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Chen Guangcheng Now Wants Asylum in the U.S.

Even though it was widely reported that blind Chinese dissident Chen Guangcheng left the U.S. embassy yesterday on his own volition for a "safe location" somewhere in China, Chen is now saying that he was not given full information about his release and is asking for asylum in the U.S.

According to a variety of news sources, Chen left the U.S. Embassy in Beijing yesterday, a week after seeking shelter there following an escape from house arrest. Official reports say he was "happy" after receiving "clear assurances" from Beijing that he was free to reunite with his family and could stay in China and study law.

Chen reportedly spoke to Secretary of State Hilary Clinton by cell phone after being escorted to a local hospital where he was joined by his wife and two children. He is said to have told her, "I want to kiss you" in thanks for her help negotiating the deal.

In a statement, Mrs Clinton said: "I am pleased that we were able to facilitate Chen Guangcheng's stay and departure from the US embassy in a way that reflected his choices and our values. Mr Chen has a number of understandings with the Chinese government about his future, including the opportunity to pursue higher education in a safe environment."

 Bob Fu, president of ChinaAid, a human rights organization that has long followed Chen's career resisting forced abortion and sterilization in China, says that while he has been in contact with U.S. officials, he has also been receiving reports from people close to Chen who tell a different story. They say that the dissident's departure from the diplomatic protection of the U.S. Embassy was done reluctantly because "serious threats to his immediate family members were made by Chinese government" if Chen refused to accept their offer to stay in China rather than seek asylum in the U.S.

Fu's press release states that "Relevant reports also show that unfortunately the US side 'has abandoned Mr. Chen'."

"We are deeply concerned about this sad development if the reports about Chen's involuntary departure (from US Embassy) are true," Fu said, and claims to have known 15 hours in advance about the Chen "deal" through reliable sources.

"While we understand Chen's wish all along was to live as a free man in China, to seek political asylum was not the ideal option as he did not want to be an observer of the fight for reform and the rule of law," said  Fu. 

"He has the admiration of the world right now and that will perhaps help keep him safe in the short-term, but I am fearful what could happen if the world loses interest. The government sees him as a trouble-maker and a threat to their legitimacy . . . The free world has a moral imperative and obligation to ensure Chen's protection, his fight for freedom is one shared by us all."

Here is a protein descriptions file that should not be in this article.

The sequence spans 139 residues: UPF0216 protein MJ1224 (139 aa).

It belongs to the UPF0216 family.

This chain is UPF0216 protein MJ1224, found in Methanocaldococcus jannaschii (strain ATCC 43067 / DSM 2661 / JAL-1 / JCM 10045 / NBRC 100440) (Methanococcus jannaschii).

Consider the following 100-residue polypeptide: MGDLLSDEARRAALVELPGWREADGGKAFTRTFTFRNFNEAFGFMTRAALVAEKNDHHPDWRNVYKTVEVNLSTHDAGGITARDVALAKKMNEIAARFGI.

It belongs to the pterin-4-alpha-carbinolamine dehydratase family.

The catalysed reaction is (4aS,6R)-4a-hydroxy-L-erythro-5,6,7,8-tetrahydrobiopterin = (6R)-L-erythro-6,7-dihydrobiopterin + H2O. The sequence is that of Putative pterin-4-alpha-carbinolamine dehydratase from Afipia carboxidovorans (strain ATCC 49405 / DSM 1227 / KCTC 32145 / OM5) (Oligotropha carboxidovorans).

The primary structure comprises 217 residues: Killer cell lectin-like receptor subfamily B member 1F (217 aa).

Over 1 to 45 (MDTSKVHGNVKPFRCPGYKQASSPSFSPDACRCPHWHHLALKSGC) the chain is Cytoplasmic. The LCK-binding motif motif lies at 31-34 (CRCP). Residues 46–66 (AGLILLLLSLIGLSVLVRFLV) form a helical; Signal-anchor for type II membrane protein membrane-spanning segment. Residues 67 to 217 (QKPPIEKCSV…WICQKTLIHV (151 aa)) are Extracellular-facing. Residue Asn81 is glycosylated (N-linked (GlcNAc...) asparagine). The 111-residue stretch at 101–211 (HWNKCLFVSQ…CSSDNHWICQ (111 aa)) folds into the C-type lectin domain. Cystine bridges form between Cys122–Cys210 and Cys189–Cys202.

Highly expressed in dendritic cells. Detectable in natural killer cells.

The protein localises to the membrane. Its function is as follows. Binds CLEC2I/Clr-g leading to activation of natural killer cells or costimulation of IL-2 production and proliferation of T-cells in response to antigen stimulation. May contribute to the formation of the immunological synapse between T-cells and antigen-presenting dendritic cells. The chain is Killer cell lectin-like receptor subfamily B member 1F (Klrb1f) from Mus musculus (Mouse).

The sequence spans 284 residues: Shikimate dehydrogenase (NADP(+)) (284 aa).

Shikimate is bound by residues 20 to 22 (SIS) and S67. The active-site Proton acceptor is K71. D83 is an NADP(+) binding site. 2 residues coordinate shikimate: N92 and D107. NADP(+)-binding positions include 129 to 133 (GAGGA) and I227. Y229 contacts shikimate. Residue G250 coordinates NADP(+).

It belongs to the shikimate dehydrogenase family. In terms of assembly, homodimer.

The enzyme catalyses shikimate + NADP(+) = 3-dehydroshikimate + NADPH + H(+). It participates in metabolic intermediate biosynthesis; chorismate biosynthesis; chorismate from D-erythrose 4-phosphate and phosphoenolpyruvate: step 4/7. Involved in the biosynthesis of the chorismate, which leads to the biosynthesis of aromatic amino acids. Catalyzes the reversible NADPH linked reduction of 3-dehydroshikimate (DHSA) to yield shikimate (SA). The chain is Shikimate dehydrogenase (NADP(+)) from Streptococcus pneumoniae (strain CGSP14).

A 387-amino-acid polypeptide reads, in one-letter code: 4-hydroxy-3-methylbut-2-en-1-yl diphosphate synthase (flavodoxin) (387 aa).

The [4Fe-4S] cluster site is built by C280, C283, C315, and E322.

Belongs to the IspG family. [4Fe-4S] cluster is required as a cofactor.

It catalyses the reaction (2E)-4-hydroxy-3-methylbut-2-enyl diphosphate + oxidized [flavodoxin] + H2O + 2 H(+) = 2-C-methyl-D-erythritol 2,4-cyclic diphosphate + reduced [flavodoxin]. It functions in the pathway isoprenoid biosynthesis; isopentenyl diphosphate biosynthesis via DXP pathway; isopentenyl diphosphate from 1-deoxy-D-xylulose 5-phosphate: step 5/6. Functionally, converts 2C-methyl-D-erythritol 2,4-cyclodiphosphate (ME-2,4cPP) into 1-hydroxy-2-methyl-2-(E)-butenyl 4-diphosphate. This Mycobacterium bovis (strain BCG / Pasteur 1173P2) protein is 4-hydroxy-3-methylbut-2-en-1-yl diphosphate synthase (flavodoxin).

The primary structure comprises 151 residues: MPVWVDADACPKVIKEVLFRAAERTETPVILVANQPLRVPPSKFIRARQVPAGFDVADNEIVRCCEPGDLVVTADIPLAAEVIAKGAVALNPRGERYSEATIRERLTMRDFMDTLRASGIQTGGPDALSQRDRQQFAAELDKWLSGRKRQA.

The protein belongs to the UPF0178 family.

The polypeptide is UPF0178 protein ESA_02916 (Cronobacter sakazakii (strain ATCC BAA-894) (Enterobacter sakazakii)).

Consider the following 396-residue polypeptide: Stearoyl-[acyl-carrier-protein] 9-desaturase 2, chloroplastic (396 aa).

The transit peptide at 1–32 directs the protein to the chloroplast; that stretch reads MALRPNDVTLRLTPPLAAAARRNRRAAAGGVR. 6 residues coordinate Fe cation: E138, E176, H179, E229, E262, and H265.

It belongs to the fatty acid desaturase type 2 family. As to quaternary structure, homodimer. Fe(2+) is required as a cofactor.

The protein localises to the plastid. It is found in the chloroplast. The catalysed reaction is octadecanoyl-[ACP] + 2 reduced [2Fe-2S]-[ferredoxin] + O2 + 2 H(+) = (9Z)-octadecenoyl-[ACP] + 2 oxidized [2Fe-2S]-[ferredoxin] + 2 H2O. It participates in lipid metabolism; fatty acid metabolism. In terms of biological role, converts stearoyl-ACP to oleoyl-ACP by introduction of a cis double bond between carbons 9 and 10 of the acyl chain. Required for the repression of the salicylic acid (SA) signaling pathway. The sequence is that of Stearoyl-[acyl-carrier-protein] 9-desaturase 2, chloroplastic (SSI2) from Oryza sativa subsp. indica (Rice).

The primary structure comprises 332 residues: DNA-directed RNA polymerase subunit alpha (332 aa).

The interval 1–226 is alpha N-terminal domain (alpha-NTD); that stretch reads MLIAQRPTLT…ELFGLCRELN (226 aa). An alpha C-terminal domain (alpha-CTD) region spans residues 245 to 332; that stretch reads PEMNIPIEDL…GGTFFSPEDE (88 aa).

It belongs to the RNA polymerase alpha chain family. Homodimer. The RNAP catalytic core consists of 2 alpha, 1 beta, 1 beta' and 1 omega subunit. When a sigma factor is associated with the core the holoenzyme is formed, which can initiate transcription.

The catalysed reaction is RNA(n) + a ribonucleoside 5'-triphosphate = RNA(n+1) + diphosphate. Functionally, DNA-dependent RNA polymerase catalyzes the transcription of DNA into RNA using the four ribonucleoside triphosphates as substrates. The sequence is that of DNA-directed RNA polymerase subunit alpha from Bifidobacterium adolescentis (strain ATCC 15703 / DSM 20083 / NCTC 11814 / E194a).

Fu is calling upon both the Chinese and U.S. Governments to release details of the negotiations concerning Chen and his family so that the international community can hold relevant parties accountable.

As the hours progress, it is becoming apparent that Fu's sources are correct. Chen has relayed a message to President Barack Obama via CNN saying: "I would like to say to (President Obama): Please do everything you can to get our whole family out." He told the Daily Beast, "My fervent hope is that it would be possible for me and my family to leave for the U.S. on Hillary Clinton's plane." 

He also told the network that he is "very disappointed" in the U.S.

These reports have been corroborated by a woman named Zeng Jinyan, the wife of Chen's best friend, Hu Jia, who posted a series of tweets revealing that Chen did not leave the U.S. Embassy of his own volition and that he made no such comment to Hillary Clinton.

"Guangcheng called me and told me that he didn't say, according to media, 'I want to kiss you' to Secretary Clinton," Jinyan's tweet reported. "What he actually said was 'I want to see you'."

She reported that Chen also told her that as of last Friday, he was not permitted to make any phone calls to the outside world, that he was trying to reach U.S. Congressman Chris Smith, and that he and his family were willing to leave China.

Jinyan also revealed that according to Chen's wife, Yuan Weijing, the local authorities in their hometown of Shandong-Linyi have set up cameras in Chen's house and have posted guards "with sticks" in their house.

"Guangcheng didn't want to leave the U.S. Embassy, but he had no choice," Jinyan tweeted.  "If he hadn't left, Yuan Weijing would have been sent back to Shandong immediately.  Yuan Weijing told me: 'Jinyan, I am so scared...'"

According to Chen's lawyer, Teng Biao, even though U.S. officials insist that they had received promises from the Chinese government that assured the safety of Chen and his family, “The Chinese government has made many promises on many things, but they never keep their promise,” Teng said. “They like to punish people afterward.”

The U.S. promised to monitor Chen's case in the future, but experts say this is not going to be easy to do.

Nicholas Bequelin, a Hong Kong-based senior Asia researcher for Human Rights Watch, told the Washington Post: “I’m somewhat surprised by the U.S. government’s willingness to accept the Chinese government’s assurances or even to get Hillary Clinton to work for Chen’s safety in the long term. It seems they’ve taken a huge risk with this.”

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